The semi-transparent pure emerald green color jade commands the highest price in the gemstone market. The massive crystal structure may consist of a lot of cracks and fractures as inclusions.

Price, Cost and Buying of Jade Gemstone

Natural Nephrite Carving While most gemstones today are sold and evaluated in terms of their carat weight, jade is usually sold by the piece. Top quality and well carved jade can be amongst the most expensive stones in the world today. It is said that an emperor once traded a piece of jade for fifteen cities.


Green Jade PendentJadeite is more commercially valuable of the two gems. The jadeite jade can be very expensive. A certain jade necklace has been auctioned at $9.3 million! In fact very few traders today might have ever seen a real good quality jadeite piece because of rarity of the fine material.


Nephrite Jade GemstonesThe nephrite variety of jade is what we usually encounter in the market today since it is present in a large quantity. Modern nephrite is lower in terms of value than jadeite. It can range from few dollars to hundreds. There is no rarity of nephrite, and this is reflected in the price. The price of antique nephrite carvings is based on the antiquity of the piece, exclusivity of the material and the quality of carving alone. It is because of this vast price differential between jadeite and nephrite that, we caution buyers to get any jade article tested by a reputed gemological laboratory before purchase.

Markets and Producers of Jade


Green Jade RingJadeite deposits are available in plenty but fine quality jadeite rough is very rare. Jadeite mines, though known to be found in many places throughout the world (Guatemala, Russia and California), fine quality jadeite is rarely mined outside of Burma (now Myanmar). Burmese jade (often a synonym for jadeite) exhibits the finest and brightest colors with the least amount of extraneous impurities. Fine quality jadeite is amongst the rarest stones in the world today.


Natural Nephrite CarvingThe gem that we commonly encounter in the market place is the nephrite. It is not a rare stone at all. Contrary to popular belief, jade mineral was not first found in China. The earliest known jade that we know of as Chinese jade was nephrite and probably came from Turkistan, northwest of China. Nephrite is mined in many places throughout the world. Taiwan, California, Alaska, British Columbia, Wyoming, New Zealand and Russia are some of the major producers of nephrite. Today, you can find various good luck jade carved Chinese Feng Shui artifacts that are meant to bring good luck if worn or kept in the house in specific locations. This concept of using good luck jade items with high energy and power has become popular around the world and is used as gifts on many occasions.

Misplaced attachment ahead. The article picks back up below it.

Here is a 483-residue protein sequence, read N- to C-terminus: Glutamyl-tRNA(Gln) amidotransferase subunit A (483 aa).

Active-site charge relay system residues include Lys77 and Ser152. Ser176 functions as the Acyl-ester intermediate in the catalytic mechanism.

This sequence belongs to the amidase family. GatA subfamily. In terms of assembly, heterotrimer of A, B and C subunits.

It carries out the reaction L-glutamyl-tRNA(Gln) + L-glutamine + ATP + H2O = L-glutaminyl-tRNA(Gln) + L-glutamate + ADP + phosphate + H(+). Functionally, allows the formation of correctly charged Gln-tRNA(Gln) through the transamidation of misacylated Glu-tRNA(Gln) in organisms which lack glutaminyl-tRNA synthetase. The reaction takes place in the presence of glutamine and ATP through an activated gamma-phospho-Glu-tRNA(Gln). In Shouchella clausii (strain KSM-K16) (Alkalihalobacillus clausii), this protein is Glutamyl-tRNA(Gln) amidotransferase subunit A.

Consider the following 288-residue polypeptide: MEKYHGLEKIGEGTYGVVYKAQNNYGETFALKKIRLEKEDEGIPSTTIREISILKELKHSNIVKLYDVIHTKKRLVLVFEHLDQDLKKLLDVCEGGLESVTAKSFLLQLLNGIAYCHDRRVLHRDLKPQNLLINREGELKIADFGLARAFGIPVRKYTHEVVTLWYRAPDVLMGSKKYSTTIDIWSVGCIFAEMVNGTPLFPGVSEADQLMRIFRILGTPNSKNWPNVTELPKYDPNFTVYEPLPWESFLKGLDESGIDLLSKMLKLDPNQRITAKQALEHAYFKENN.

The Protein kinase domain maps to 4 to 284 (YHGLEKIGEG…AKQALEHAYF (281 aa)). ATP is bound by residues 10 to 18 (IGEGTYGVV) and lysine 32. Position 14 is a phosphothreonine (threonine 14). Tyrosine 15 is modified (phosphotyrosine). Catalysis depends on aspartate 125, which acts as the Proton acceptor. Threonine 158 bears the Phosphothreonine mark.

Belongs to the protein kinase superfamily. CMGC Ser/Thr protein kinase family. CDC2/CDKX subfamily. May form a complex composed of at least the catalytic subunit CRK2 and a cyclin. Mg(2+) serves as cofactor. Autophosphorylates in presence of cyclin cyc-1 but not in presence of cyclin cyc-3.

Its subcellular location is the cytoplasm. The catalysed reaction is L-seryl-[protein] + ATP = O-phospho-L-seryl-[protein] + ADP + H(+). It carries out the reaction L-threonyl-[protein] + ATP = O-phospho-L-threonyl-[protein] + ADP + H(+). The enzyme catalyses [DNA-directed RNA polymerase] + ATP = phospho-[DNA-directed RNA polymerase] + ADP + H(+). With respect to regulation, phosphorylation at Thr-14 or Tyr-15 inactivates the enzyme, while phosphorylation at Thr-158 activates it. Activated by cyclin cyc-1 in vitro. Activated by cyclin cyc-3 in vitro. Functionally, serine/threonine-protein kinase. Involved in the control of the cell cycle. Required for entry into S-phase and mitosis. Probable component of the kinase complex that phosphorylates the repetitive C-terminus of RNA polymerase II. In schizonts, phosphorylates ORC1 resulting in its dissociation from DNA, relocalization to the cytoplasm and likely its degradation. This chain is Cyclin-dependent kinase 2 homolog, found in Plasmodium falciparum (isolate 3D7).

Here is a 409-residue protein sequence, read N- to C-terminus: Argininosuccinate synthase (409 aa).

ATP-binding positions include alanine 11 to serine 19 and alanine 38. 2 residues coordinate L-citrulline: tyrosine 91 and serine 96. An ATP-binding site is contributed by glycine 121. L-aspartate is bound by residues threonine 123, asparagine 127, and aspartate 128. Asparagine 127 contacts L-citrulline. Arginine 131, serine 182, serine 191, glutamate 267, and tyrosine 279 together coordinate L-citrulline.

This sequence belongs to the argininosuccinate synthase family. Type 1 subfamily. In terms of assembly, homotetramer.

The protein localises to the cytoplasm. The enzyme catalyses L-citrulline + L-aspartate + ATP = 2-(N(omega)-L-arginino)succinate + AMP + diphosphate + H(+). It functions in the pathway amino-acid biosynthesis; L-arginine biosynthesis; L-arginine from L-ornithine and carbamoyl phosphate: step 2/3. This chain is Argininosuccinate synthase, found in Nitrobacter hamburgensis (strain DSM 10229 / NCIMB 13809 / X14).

Treatments done on Jade Stone

Green Nephrite BeadsMost of the enhancements carried out on jade gemstone could be detected by standard and accessible gemological methods until the late 1980's, when a new process of treating jadeite was developed and popularized. This method involves bleaching an already-promising but stained stone, and then impregnating it with a form of plastic. The result is called ‘B’ jade. Currently, infrared spectroscopy is the only test for the detection of polymer in jadeite. Many a times a jade stone is dyed to enhance its color, but it can fade over a period of time. Treated jadeite is obviously not as expensive as the natural one.

Simulants of Jade

Natural Green Jadeite BangleThere are various other gemstones (natural or synthetic) that closely resemble jade. They are serpentine (also bowenite), carnelian, aventurine quartz, glass, grossularite garnet, idocrase, and soapstone.

Synthetic Jade

As with other precious stones, there have been many attempts to enhance and even create synthetic jade. Currently there is no commercially available synthetic jade in the gemstone market.

Interesting Trivia about Jade Gemstone

Jade is the official state gem of Wyoming, USA.


1) Webster
2) Gemmology by Peter G.Read
3) Handbook of Gem Identification -   Richard  T.Liddicoat, jr
4) Gems and Crystals - From the American  Museum of Natural History - Anna S.Sofianides  and George E.Harlow.